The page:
- If symptoms still continue then the patient should be referred to a mental health specialist. Medications that might be used in this situation are lamotrigine (especially in bipolar II disorder) or carbamazepine.
- Lithium will require monitoring of levels and monitoring of renal function and thyroid function. Patients need to be advised of adequate rehydration and the dangers of suddenly stopping treatment.
- Long-term therapy usually continues for two years but may be needed for as long as five years.
- Psychological counselling.
- Psychosocial education.
Treatment of rapid cycling
- 10-20 % of patients with bipolar disorder have rapid cycling which is defined as four or more cycles of depression and mania a year, with no intervening asymptomatic episodes.
- Patients with rapid cycling should have their thyroid function tested. If they are on antidepressants these should be stopped. Anti-manic therapy should be optimised and compliance checked. First-line therapy is a combination of lithium and valproate and, if this fails, lithium alone can be used. Lithium withdrawal or toxicity may also cause rapid cycling and levels should be checked.
- Clonazepam, topiramate and gabapentin have been used in acute mania but are not recommended by NICE.
- Electroconvulsive therapy (ECT): NICE guidelines mention that ECT can provide rapid improvement of symptoms in severe cases of mania if all other options have been unsuccessful. However, the effect is short-lived.
- Transcranial magnetic stimulation: this is not recommended by NICE.
Once patients begin treatment they should be reviewed at least weekly and then annually once they are stable. Special attention should be paid to lipid levels, plasma glucose, weight, use of tobacco, alcohol and other illicit drugs, and monitoring of blood pressure. Regular questioning about side-effects and suicidal ideation should occur.
Mania in special groups
Children and adolescents
The diagnosis of mania in young patients is similar to that for adults but mania must be present. Other features which make the diagnosis are euphoria present on most days. Irritability may aid the diagnosis but is not necessary. The treatment in children and adolescents is essentially the same as in adults but should be initiated under mental health specialists.
Medications used for mania in child-bearing women may have an impact on the fetus if they become pregnant. Therefore, thorough advice about contraception and the risks of becoming pregnant must be discussed. Drugs, such as carbamazepine, valproate and lamotrigine, have to be stopped if patients become pregnant.
No specific anti-manic medication is licensed in pregnancy. If a pregnant women develops mania then low doses of antipsychotics can be used.
Bipolar disorder may present in elderly patients. Disorders, such as cerebrovascular accidents and thyroid disorders, need to be excluded. Older patients should be treated as above. Older patients are more likely to develop sudden depression after recovery from a manic episode and need close follow-up. Elderly patients are also more likely to develop side-effects and have drug interactions.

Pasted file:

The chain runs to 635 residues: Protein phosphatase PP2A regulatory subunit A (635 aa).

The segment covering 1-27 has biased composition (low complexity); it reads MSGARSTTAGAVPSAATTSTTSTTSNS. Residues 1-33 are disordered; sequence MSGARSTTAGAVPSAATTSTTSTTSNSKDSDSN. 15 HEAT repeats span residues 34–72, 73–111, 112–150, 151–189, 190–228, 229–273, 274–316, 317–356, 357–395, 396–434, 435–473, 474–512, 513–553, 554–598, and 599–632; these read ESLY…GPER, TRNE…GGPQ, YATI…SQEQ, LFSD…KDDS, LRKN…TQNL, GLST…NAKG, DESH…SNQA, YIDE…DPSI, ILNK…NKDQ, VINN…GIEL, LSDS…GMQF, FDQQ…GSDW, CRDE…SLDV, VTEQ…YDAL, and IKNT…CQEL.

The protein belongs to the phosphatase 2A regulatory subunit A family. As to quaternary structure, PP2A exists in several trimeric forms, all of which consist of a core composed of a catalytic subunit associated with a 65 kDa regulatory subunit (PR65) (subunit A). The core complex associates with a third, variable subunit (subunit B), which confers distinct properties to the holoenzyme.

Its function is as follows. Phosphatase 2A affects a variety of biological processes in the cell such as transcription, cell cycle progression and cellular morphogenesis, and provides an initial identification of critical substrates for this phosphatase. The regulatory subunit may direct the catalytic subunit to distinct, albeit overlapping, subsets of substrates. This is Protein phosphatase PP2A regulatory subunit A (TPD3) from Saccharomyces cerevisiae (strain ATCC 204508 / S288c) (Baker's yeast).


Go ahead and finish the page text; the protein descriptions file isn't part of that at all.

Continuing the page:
- Manic episodes last between two weeks and 4-5 months, whilst depressive episodes are usually longer, eg six months. 90% of patients will experience more than one episode of mania.
- As patients become older, the time between episodes becomes shorter in duration.
- Unfortunately, only 20% achieve 5-year stability with good social and personal outcome.
- There is a high lifetime suicide risk in patients with bipolar disorder. 25-56% present at least one suicide attempt during their lifetime and 15% to 19% die from the attempt. Lithium has been shown to reduce the risk of suicide and number of suicide attempts in bipolar disorder.
Further reading & references
- The Management of bipolar disorder in adults, children and adolescents, in primary and secondary care; NICE (2006)
- Frank E; Bipolar spectrum: has its time come? World Psychiatry. 2011 Oct;10(3):193-4.
- Smith DJ, Thapar A, Simpson S; Bipolar spectrum disorders in primary care: optimising diagnosis and treatment. Br J Gen Pract. 2010 May;60(574):322-4.
- Sorref S et al, Bipolar Affective Disorder, Medscape, Dec 2011
- Smith DJ, Griffiths E, Kelly M, et al; Unrecognised bipolar disorder in primary care patients with depression. Br J Psychiatry. 2011 Jul;199:49-56. Epub 2011 Feb 3.
- The Management of bipolar disorder in adults, children and adolescents, in primary and secondary care; NICE (2006)
- Evidence-based guidelines for treating bipolar disorder: revised second edition, British Association for Psychopharmacology (March 2009)
- Benazzi F; Bipolar II disorder : epidemiology, diagnosis and management. CNS Drugs. 2007;21(9):727-40.
- Miklowitz DJ, Goodwin GM, Bauer MS, et al; Common and specific elements of psychosocial treatments for bipolar disorder: a J Psychiatr Pract. 2008 Mar;14(2):77-85.
- The ICD-10 Classification of Mental and Behavioural Disorders, World Health Organization
- Lee S, Tsang A, Kessler RC, et al; Rapid-cycling bipolar disorder: cross-national community study. Br J Psychiatry. 2010 Mar;196(3):217-25.
- Zimmerman M, Galione JN; Screening for bipolar disorder with the Mood Disorders Questionnaire: a review. Harv Rev Psychiatry. 2011 Sep-Oct;19(5):219-28.
- Lam DH, Burbeck R, Wright K, et al; Psychological therapies in bipolar disorder: the effect of illness history on Bipolar Disord. 2009 Aug;11(5):474-82.
- Abreu LN, Lafer B, Baca-Garcia E, et al; Suicidal ideation and suicide attempts in bipolar disorder type I: an update for Rev Bras Psiquiatr. 2009 Sep;31(3):271-80. Epub 2009 Aug 7.
- Tondo L, Baldessarini RJ; Long-term lithium treatment in the prevention of suicidal behavior in bipolar Epidemiol Psichiatr Soc. 2009 Jul-Sep;18(3):179-83.
|Original Author: Dr Gurvinder Rull||Current Version: Dr Laurence Knott||Peer Reviewer: Dr John Cox|
|Last Checked: 19/01/2012||Document ID: 1535 Version: 25||© EMIS|